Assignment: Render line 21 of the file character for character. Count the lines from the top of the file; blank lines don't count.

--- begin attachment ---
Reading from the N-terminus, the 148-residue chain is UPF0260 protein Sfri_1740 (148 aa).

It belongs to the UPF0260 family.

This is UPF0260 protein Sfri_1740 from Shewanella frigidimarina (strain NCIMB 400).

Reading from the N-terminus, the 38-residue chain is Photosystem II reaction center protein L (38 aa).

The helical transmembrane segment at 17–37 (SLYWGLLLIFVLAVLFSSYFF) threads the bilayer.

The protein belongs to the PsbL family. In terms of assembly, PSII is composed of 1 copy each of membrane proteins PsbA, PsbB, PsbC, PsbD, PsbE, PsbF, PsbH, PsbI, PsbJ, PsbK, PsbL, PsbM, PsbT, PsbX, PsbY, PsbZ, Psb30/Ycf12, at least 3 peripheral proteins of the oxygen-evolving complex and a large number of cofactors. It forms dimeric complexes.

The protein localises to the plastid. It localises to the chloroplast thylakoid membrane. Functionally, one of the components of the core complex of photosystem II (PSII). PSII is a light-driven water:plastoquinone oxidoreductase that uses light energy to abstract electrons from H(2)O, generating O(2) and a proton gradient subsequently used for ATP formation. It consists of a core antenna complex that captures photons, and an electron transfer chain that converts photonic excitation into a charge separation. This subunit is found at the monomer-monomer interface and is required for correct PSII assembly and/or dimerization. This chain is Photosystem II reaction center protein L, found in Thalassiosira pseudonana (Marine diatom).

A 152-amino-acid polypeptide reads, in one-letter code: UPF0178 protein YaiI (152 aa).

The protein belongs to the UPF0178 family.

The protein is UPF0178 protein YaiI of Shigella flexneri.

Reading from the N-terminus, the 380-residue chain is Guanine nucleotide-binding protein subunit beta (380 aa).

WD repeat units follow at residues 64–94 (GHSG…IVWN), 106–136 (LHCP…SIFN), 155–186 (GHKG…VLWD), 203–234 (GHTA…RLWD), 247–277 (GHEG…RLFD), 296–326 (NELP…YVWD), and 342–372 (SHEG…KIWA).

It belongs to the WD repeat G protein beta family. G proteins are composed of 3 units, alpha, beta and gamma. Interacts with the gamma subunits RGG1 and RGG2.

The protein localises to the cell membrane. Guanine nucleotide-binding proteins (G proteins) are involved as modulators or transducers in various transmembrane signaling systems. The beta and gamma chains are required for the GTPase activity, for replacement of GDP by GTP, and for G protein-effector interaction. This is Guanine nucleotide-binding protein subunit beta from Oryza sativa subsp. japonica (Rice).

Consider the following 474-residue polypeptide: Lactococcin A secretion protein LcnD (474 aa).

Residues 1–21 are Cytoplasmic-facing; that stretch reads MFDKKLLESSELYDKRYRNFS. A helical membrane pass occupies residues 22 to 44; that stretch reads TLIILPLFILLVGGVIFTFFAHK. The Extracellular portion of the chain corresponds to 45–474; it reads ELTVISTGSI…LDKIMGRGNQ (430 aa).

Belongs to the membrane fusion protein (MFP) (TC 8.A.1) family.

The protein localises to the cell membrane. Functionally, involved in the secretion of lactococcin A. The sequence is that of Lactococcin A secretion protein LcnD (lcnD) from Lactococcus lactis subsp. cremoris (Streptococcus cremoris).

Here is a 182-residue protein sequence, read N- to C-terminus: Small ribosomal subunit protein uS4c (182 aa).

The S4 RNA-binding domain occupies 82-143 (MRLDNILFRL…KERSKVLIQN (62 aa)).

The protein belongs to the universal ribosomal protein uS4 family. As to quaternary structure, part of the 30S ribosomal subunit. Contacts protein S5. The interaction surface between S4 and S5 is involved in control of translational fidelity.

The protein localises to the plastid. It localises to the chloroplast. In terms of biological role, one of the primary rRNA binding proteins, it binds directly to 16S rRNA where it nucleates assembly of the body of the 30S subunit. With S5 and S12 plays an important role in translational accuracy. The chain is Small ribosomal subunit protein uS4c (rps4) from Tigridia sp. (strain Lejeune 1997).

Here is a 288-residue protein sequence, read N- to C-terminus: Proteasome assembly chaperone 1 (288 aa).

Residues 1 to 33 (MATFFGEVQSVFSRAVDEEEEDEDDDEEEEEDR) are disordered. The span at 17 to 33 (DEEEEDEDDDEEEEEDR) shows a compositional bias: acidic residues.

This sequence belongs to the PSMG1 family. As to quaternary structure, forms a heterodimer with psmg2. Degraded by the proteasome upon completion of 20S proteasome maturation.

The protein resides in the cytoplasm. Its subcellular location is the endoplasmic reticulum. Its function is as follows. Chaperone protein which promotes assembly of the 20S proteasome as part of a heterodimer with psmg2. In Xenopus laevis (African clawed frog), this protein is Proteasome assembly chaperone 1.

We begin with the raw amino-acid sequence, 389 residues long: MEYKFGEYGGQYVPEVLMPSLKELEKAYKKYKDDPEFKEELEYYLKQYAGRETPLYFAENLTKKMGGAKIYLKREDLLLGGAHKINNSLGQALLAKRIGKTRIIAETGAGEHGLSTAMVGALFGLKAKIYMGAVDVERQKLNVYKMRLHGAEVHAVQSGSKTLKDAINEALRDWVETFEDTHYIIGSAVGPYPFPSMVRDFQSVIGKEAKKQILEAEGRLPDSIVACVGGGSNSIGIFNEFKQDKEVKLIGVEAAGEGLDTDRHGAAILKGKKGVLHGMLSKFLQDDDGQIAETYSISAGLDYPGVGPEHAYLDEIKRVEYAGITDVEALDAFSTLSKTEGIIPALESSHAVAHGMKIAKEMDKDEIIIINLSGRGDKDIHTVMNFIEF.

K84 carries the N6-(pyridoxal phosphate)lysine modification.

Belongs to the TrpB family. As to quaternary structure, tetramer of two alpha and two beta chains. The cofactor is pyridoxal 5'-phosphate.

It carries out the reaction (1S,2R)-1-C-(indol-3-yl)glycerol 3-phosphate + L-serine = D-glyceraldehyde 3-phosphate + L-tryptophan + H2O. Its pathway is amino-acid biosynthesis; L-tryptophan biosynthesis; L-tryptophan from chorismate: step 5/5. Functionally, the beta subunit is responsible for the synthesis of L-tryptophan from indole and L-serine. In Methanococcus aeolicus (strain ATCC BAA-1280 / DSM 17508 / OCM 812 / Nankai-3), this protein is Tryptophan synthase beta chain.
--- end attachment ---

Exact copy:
The protein belongs to the universal ribosomal protein uS4 family. As to quaternary structure, part of the 30S ribosomal subunit. Contacts protein S5. The interaction surface between S4 and S5 is involved in control of translational fidelity.